Zinchenko Yu. P. (2014). Editorial. Psychology in Russia: State of the Art, 7(4), 2-3.

Abstract

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The present issue of Psychology in Russia: State of the Art addresses a wide range of problems that prompt current research efforts of Russian psychologists. It opens with an impressive psychophysiological study in human visual cognition that provides insights from an extensive analysis of imagination performed by Vitaly M. Verkhlyutov, Vadim L. Ushakov, Pavel A. Sokolov and Boris M. Velichkovsky B.M.

About the authors: Zinchenko, Yury P.

Themes: Introduction

PDF: http://psychologyinrussia.com/volumes/pdf/2014_4/2014_4_2-3.pdf

Pages: 2-3

DOI: 10.11621/pir.2014.0400

Keywords: Psychology in Russia: State of the Art, Volume 7, Issue 4, 2014, Psychology in Russia: State of the Art

The present issue of Psychology in Russia: State of the Art addresses a wide range of problems that prompt current research efforts of Russian psychologists. It opens with an impressive psychophysiological study in human visual cognition that provides insights from an extensive analysis of imagination performed by Vitaly M. Verkhlyutov, Vadim L. Ushakov, Pavel A. Sokolov and Boris M. Velichkovsky B.M.

The Social psychology section discusses issues of high social significance. It begins with an article by Ana Dias and Margarida Cesar who apply cultural-historical approach to participatory learning through museum-based activities that allow vulnerable children to engage in meaningful and developing leisure. It continues with a brief but comprehensive piece on psychological aid and follow-up in crisis and emergency situations by Yulia S. Shoygu. Aleksandr A. Strokanov and Svetlana U. Zhdanova, whose article reveals both common features and noteworthy cultural differences between the two, present an interesting comparison of images of future presidents in Russian and American students.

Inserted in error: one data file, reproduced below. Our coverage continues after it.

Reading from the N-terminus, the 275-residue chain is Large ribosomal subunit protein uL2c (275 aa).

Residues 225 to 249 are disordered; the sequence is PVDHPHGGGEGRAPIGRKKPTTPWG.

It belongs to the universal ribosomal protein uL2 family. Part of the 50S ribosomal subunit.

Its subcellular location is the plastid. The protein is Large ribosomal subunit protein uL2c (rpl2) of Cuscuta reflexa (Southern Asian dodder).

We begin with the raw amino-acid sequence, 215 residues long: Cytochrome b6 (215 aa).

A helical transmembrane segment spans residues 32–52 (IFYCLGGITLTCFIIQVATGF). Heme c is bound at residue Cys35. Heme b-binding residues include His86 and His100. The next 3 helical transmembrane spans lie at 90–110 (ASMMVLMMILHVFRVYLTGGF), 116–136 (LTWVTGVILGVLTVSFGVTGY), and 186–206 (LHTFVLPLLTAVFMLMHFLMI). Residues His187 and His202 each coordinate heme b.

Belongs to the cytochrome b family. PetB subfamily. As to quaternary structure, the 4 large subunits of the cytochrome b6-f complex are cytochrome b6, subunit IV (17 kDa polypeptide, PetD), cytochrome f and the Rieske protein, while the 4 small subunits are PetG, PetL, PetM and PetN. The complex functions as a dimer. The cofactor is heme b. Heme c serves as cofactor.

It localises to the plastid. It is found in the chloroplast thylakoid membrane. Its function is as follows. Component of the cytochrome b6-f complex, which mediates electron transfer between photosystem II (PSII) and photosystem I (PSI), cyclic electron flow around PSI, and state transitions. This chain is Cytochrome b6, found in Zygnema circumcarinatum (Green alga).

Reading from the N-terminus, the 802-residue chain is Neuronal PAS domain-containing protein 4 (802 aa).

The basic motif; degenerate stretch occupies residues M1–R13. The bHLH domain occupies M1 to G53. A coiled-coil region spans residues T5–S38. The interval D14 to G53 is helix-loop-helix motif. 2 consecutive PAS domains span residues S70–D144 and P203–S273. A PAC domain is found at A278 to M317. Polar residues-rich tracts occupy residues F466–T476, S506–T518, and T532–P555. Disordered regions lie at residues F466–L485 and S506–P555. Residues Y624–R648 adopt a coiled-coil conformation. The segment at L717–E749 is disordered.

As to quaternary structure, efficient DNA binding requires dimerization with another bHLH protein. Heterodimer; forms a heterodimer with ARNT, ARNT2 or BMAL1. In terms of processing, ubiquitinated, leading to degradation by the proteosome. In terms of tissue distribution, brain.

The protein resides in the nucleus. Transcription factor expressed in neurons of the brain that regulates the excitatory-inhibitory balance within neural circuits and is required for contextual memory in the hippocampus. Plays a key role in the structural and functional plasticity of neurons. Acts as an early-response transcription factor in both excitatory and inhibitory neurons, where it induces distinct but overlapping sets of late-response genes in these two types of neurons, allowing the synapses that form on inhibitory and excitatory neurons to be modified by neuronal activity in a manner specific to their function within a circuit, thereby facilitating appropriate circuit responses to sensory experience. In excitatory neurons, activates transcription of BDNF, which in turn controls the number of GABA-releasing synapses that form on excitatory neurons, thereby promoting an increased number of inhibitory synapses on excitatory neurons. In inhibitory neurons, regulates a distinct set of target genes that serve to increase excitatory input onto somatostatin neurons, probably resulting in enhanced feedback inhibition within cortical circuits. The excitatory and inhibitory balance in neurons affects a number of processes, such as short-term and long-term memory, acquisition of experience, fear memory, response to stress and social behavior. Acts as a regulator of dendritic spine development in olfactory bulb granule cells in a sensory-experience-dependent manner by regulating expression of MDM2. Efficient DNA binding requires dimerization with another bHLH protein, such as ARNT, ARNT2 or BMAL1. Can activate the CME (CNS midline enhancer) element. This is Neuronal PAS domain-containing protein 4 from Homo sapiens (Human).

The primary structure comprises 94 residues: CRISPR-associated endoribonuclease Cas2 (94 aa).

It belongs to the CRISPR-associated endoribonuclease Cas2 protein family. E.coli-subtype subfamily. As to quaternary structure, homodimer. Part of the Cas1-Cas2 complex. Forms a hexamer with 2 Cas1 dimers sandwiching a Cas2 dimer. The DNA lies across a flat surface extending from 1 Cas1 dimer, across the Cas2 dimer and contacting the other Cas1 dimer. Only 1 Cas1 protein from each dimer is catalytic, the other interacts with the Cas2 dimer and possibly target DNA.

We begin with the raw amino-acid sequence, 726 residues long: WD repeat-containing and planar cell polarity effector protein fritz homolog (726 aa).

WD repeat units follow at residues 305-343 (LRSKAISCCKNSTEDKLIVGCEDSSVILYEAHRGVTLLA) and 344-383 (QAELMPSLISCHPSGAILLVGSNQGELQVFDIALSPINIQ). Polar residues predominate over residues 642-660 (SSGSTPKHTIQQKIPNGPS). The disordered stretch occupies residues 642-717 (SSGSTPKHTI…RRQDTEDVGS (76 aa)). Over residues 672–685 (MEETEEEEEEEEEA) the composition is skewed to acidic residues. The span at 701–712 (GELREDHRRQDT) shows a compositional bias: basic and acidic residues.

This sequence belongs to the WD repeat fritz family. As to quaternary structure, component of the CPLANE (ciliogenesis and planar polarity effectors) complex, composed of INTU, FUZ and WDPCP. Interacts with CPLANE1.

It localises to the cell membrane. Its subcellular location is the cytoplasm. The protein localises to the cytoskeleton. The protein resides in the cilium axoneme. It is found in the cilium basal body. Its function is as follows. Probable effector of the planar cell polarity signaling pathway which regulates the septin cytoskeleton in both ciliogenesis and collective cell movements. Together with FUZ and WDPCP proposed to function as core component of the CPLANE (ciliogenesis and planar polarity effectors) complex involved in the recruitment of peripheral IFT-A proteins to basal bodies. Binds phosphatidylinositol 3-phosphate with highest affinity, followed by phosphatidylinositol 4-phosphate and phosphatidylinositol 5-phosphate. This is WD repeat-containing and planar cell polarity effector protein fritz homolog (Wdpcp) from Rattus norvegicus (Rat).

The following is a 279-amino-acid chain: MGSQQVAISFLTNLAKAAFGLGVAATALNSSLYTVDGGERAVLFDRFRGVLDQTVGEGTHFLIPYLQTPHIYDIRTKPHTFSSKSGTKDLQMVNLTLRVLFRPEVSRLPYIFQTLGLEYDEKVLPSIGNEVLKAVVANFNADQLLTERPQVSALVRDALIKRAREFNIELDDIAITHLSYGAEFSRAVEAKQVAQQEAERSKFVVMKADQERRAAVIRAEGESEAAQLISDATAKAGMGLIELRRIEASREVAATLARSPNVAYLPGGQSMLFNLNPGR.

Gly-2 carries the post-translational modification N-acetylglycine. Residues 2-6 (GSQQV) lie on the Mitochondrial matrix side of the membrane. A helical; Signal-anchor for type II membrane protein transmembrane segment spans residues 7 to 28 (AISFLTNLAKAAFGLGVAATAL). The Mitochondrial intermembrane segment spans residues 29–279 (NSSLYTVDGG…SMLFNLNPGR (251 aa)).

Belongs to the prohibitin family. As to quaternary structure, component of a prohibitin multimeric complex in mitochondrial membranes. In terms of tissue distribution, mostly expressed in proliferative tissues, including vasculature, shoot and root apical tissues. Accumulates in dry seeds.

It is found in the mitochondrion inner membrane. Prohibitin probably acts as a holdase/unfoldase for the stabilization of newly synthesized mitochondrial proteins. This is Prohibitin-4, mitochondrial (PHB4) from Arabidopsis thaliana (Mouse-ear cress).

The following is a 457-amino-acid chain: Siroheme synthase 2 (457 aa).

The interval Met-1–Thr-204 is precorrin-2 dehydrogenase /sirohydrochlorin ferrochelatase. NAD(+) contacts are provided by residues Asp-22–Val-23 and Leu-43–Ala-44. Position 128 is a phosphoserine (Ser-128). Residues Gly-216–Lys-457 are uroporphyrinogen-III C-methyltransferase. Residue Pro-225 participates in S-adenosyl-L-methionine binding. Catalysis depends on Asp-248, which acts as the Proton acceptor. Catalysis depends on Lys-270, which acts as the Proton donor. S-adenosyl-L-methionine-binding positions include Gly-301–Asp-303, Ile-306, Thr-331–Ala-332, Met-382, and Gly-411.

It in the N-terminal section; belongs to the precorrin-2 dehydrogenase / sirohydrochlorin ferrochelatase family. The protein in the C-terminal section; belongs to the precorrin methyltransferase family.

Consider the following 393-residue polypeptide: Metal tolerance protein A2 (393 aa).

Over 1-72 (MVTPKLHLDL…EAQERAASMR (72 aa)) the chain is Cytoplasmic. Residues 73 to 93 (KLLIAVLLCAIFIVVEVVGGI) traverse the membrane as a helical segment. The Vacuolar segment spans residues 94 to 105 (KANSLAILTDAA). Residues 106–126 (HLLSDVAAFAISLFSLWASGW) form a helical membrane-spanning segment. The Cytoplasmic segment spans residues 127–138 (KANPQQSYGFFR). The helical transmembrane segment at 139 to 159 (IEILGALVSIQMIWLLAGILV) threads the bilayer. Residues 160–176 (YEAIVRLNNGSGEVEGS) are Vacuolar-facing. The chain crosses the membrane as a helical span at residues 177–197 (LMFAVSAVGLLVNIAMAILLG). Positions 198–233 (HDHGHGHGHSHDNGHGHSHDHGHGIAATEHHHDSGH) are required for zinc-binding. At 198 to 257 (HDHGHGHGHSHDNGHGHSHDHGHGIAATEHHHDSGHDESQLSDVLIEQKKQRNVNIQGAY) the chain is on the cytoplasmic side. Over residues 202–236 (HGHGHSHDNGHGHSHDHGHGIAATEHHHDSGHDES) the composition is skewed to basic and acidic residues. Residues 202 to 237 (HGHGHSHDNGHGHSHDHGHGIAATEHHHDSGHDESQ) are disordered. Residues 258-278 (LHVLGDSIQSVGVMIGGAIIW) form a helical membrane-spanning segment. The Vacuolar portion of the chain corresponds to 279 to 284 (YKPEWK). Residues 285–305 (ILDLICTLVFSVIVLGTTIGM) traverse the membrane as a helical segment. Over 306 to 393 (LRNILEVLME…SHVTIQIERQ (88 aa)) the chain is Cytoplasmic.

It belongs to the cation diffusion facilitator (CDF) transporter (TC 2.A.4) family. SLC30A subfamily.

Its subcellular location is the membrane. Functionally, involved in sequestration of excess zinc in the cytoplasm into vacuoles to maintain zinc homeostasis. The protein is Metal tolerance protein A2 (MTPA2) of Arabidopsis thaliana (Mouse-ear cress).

The special Mediapsychology section consolidates notable theoretical developments, research results and applied tools in mediapsychology. Lev Vygotsky’s fundamental ideas of social mediation are as relevant as ever in the contemporary informational society and continue to inspire works of modern researchers, notably the article by Elena E. Pronina on the issue of “nonlocality” of psyche which opens this section. The section continues with a discussion of psychological prerequisites and effects of using multimedia content in the mass media by Diana Yu. Kulchitskaya. Next, to assess digital competence in adolescents and parents, Galina V. Soldatova and Elena I. Rasskazova in their pioneering work introduce the Russian version of Digital Competence Index, the tool designed by the Foundation for Internet Development and Psychology Faculty of Lomonosov’s Moscow State University with the support of Google corp. The section closes with the systemic review of videogames that may potentially facilitate treatment of childhood obesity by Daria A. Druzhinenko, Andrey I. Podolskiy, Oleg A. Podolskiy and Patrick Schmoll.

The Educational psychology section introduces three papers on higher professional education that shed light on new ways of improvement of Russian and international educational practices. In the first one Galina A. Glotova and Angelica M. Wilhelm discuss the results of the research of schoolteachers’ notions about their communicative competencies, assessed with a set of typical problematic situations. Irina B. Khanina’s comprehensive review of the study of the professional world and professional activity of a medical university lecturer through the lens of A. Leontyev’s ideas continues the section. In the section’s final article Svetlana N. Kostromina, Nina V. Bordovskaia, Sergey I. Rosum, Natalya L. Moskvicheva and Natalya N. Iskra discuss their study of research potential and cognitive features of people at different educational levels: bachelor’s, master’s, and university professor’s.


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